WHEN it comes to reforming Scotland’s legal system there’s a long list of things we could do to improve access to justice and legal services.

In various parts of the country, people have difficulty finding a solicitor who will undertake criminal or civil legal aid work generally – such is the growing disparity between legal aid rates of pay and private fees. If you can’t find a lawyer, how can you access justice?

There’s the harsh reality that citizens often don’t know about a right or remedy and even if they do, they may need to locate a specialist solicitor.

Organisations such as community law centres undertake various areas of unmet legal need, but their funding has been squeezed over the years and not all parts of Scotland have such services.

We have areas of law where it’s incredibly onerous or impossible to secure legal aid for court proceedings – like opposing the closure of a community facility or challenging planning decisions which are prejudicial to the local environment.

What then is the big priority for the Scottish Government’s Regulation of Legal Services (Scotland) Bill?

The Bill is presently at stage one consideration before Holyrood’s equalities, human rights and civil justice committee.

You might think a good priority would be for Scotland to achieve full compliance with the United Nation’s Aarhus Convention on environmental justice.

At present, we fail under Article 9(4) of the convention for access to justice in environmental matters not to be ‘prohibitively expensive’.

Remarkably, the Scottish Government’s key priority is to seize control of the regulation of the legal profession for itself.

Ultimately the Bill would give Scottish ministers the power to make regulations and issue directions to legal profession regulators by setting performance targets; directing action to be taken; publishing a statement of censure; imposing a financial penalty; and making changes to, or removing, some or all of their functions.

The Bill does some updating and reforms in other areas but it’s important to recognise these have largely all been updated just over a decade ago.

The 2010 Legal Services (Scotland) Act introduced the so-called “Tesco law” reform – the idea that law firms should be owned by non-lawyers by up to 49% of the firm’s equity as this would “open up competition”. Such firms would be known as “licensed legal service providers” (LPs).

Tesco law reforms have been so ineffective in Scotland that there haven’t been any LPs in the 13 years after the 2010 Act, although it’s understood the scheme is due to come online later this year. What difference these reforms might make is anyone’s guess?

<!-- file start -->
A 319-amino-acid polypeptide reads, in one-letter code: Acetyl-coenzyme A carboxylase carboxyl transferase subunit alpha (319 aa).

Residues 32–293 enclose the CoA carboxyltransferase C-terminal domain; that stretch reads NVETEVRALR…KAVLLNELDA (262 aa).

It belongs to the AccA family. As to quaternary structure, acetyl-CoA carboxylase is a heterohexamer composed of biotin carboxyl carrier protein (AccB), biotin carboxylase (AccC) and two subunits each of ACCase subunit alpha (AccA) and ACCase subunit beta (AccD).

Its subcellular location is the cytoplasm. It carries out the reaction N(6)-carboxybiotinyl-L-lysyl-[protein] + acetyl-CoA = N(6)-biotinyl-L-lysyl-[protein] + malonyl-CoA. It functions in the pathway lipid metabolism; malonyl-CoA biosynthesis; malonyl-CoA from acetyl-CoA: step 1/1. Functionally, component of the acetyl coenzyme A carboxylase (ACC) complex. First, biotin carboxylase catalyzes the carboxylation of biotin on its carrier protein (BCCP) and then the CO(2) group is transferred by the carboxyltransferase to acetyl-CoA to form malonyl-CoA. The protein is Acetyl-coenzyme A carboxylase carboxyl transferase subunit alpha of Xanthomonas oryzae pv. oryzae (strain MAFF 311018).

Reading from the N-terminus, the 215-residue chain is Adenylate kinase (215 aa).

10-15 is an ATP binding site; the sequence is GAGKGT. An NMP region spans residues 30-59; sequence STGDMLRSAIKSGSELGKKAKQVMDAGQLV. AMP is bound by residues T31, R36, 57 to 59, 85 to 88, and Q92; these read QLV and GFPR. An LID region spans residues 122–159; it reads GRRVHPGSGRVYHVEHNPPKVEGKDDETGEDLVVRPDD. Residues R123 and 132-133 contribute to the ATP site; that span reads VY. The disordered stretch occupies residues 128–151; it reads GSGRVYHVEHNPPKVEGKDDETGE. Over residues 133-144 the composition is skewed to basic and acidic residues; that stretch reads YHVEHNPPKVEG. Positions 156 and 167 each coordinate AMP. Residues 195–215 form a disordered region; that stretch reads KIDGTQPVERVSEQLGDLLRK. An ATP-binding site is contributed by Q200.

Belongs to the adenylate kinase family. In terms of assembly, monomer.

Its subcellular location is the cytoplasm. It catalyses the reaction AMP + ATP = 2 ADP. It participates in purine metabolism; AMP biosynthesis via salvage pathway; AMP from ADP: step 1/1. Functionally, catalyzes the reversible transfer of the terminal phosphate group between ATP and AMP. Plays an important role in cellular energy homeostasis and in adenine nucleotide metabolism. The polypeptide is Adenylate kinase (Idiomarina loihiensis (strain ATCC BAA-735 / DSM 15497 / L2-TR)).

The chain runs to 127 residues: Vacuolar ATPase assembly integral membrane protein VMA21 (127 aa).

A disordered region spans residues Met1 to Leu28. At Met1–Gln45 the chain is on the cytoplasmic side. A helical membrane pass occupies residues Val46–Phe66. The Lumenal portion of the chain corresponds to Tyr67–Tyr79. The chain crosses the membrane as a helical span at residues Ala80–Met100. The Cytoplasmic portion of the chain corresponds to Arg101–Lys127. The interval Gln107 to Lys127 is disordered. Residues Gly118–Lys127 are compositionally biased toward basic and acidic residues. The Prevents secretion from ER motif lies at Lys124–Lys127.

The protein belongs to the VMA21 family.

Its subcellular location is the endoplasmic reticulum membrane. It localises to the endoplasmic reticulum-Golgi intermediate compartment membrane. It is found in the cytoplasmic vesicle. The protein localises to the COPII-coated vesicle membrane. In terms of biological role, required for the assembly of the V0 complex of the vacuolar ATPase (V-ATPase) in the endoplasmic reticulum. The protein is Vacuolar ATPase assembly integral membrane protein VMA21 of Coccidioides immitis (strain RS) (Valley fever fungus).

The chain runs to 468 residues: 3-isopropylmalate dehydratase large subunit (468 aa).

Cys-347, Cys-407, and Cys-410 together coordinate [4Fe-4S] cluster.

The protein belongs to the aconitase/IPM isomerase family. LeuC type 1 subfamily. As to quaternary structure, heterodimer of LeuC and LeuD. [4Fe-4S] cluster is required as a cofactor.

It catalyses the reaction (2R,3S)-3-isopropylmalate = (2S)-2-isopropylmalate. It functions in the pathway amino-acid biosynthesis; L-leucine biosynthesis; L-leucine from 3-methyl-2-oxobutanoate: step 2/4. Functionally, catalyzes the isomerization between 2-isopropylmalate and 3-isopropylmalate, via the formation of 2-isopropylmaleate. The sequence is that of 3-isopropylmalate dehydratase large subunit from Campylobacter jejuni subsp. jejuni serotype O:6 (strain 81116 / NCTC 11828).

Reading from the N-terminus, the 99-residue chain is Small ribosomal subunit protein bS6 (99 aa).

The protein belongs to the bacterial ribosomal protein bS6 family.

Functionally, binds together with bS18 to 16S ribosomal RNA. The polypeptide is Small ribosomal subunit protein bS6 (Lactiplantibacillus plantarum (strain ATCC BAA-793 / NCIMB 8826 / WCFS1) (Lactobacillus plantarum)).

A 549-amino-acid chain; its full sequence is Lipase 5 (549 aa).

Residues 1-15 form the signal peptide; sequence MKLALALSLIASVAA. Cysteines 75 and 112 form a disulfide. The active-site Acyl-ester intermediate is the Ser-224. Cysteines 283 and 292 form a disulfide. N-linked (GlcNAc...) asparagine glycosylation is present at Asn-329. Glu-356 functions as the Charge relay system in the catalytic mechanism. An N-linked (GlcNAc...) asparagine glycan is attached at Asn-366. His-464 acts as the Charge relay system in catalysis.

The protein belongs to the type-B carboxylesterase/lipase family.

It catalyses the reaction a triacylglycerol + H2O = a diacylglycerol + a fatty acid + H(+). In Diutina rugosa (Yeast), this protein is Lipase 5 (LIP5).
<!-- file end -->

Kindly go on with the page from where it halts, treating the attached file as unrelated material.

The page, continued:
The 2007 Legal Profession and Legal Aid (Scotland) Act introduced wholesale reform of complaints against members of the legal profession – with the creation of the Scottish Legal Complaints Commission, funded by practitioners.

We are essentially left with a power grab for Scottish ministers. This appears to be a proclivity of Holyrood over the last decade or so. A centralised police force and fire service with boards under the auspices of Scottish ministers; the desire to do the same for social work and social care services with a proposed National Care Service.

The pros and cons of past power grabs can be debated; certainly, many ministerial interventions over the last few years have been expensive calamities. Yet, there is a more fundamental reason why Scottish ministers should have no control over our legal profession.

This is eloquently encapsulated by Scotland’s Court of Session and High Court judges’ response to the Bill consultation. The unanimous statement of all senior judges said: “An independent legal profession, and an independent judiciary, is central to the rule of law.

The protection of the public from the arbitrary abuse of power by the state depends upon it. Political regulation of the legal profession is not appropriate.

“These proposals are a threat to the independence of the legal profession and the judiciary. It is of critical constitutional importance that there is a legal profession which is willing and able to stand up for the citizen against the government of the day.

"The judiciary is fundamentally opposed to this attempt to bring the legal profession under political control.”

Many Scottish solicitors agree with the judiciary’s concerns. The Law Society of Scotland said: “These powers, which we have not been able to identify in any other Western democracy, risk seriously undermining the rule of the law and the independence of Scotland’s legal sector from the state.”

We have numerous examples of what can happen when governments have control over a country’s legal profession. Examples of political interference in the legal profession in Belarus have been well documented following the 2020 presidential elections.

Why would anyone want to damage the world-class reputation that the Scottish justice system enjoys for independence and adherence to the rule of law?